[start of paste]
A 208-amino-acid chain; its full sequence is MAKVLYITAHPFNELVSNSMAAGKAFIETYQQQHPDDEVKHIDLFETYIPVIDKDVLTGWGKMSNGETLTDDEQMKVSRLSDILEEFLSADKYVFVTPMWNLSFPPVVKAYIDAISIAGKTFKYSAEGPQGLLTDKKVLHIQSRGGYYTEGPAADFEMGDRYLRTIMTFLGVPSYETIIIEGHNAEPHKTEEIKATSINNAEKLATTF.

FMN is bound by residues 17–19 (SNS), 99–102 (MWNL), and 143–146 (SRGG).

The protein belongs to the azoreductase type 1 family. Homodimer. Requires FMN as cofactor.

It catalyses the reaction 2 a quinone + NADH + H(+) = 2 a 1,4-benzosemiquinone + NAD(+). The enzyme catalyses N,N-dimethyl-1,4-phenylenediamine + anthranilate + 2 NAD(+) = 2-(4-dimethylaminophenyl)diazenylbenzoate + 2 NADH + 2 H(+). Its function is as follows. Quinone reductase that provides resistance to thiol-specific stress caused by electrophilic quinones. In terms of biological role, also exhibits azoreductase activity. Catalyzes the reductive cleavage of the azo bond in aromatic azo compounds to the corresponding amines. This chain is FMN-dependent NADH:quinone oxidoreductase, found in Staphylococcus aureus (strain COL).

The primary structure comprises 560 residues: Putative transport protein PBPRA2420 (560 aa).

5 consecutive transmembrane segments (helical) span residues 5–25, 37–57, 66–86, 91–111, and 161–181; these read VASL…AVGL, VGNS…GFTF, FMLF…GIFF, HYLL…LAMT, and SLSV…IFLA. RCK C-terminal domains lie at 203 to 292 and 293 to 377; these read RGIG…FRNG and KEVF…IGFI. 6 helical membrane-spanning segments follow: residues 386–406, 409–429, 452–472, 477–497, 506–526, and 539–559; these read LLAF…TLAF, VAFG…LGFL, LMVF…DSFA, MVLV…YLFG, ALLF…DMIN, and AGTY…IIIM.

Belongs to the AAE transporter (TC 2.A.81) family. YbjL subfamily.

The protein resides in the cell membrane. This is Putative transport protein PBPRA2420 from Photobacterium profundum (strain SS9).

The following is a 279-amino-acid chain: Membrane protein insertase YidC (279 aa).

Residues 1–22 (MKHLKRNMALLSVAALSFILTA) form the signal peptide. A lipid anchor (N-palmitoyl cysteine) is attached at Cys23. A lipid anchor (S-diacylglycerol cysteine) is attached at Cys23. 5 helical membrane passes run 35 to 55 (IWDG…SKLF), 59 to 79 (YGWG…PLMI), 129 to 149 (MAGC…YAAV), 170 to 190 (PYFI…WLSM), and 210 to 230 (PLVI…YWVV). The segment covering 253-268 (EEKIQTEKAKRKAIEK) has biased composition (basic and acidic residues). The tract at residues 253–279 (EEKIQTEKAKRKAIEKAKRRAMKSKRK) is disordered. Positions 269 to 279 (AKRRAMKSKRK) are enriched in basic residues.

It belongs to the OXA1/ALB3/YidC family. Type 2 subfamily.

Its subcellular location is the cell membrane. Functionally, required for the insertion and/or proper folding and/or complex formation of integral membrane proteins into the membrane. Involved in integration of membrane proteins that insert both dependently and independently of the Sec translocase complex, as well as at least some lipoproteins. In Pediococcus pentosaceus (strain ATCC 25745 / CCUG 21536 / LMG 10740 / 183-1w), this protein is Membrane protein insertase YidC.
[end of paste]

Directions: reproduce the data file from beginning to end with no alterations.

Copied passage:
A 208-amino-acid chain; its full sequence is MAKVLYITAHPFNELVSNSMAAGKAFIETYQQQHPDDEVKHIDLFETYIPVIDKDVLTGWGKMSNGETLTDDEQMKVSRLSDILEEFLSADKYVFVTPMWNLSFPPVVKAYIDAISIAGKTFKYSAEGPQGLLTDKKVLHIQSRGGYYTEGPAADFEMGDRYLRTIMTFLGVPSYETIIIEGHNAEPHKTEEIKATSINNAEKLATTF.

FMN is bound by residues 17–19 (SNS), 99–102 (MWNL), and 143–146 (SRGG).

The protein belongs to the azoreductase type 1 family. Homodimer. Requires FMN as cofactor.

It catalyses the reaction 2 a quinone + NADH + H(+) = 2 a 1,4-benzosemiquinone + NAD(+). The enzyme catalyses N,N-dimethyl-1,4-phenylenediamine + anthranilate + 2 NAD(+) = 2-(4-dimethylaminophenyl)diazenylbenzoate + 2 NADH + 2 H(+). Its function is as follows. Quinone reductase that provides resistance to thiol-specific stress caused by electrophilic quinones. In terms of biological role, also exhibits azoreductase activity. Catalyzes the reductive cleavage of the azo bond in aromatic azo compounds to the corresponding amines. This chain is FMN-dependent NADH:quinone oxidoreductase, found in Staphylococcus aureus (strain COL).

The primary structure comprises 560 residues: Putative transport protein PBPRA2420 (560 aa).

5 consecutive transmembrane segments (helical) span residues 5–25, 37–57, 66–86, 91–111, and 161–181; these read VASL…AVGL, VGNS…GFTF, FMLF…GIFF, HYLL…LAMT, and SLSV…IFLA. RCK C-terminal domains lie at 203 to 292 and 293 to 377; these read RGIG…FRNG and KEVF…IGFI. 6 helical membrane-spanning segments follow: residues 386–406, 409–429, 452–472, 477–497, 506–526, and 539–559; these read LLAF…TLAF, VAFG…LGFL, LMVF…DSFA, MVLV…YLFG, ALLF…DMIN, and AGTY…IIIM.

Belongs to the AAE transporter (TC 2.A.81) family. YbjL subfamily.

The protein resides in the cell membrane. This is Putative transport protein PBPRA2420 from Photobacterium profundum (strain SS9).

The following is a 279-amino-acid chain: Membrane protein insertase YidC (279 aa).

Residues 1–22 (MKHLKRNMALLSVAALSFILTA) form the signal peptide. A lipid anchor (N-palmitoyl cysteine) is attached at Cys23. A lipid anchor (S-diacylglycerol cysteine) is attached at Cys23. 5 helical membrane passes run 35 to 55 (IWDG…SKLF), 59 to 79 (YGWG…PLMI), 129 to 149 (MAGC…YAAV), 170 to 190 (PYFI…WLSM), and 210 to 230 (PLVI…YWVV). The segment covering 253-268 (EEKIQTEKAKRKAIEK) has biased composition (basic and acidic residues). The tract at residues 253–279 (EEKIQTEKAKRKAIEKAKRRAMKSKRK) is disordered. Positions 269 to 279 (AKRRAMKSKRK) are enriched in basic residues.

It belongs to the OXA1/ALB3/YidC family. Type 2 subfamily.

Its subcellular location is the cell membrane. Functionally, required for the insertion and/or proper folding and/or complex formation of integral membrane proteins into the membrane. Involved in integration of membrane proteins that insert both dependently and independently of the Sec translocase complex, as well as at least some lipoproteins. In Pediococcus pentosaceus (strain ATCC 25745 / CCUG 21536 / LMG 10740 / 183-1w), this protein is Membrane protein insertase YidC.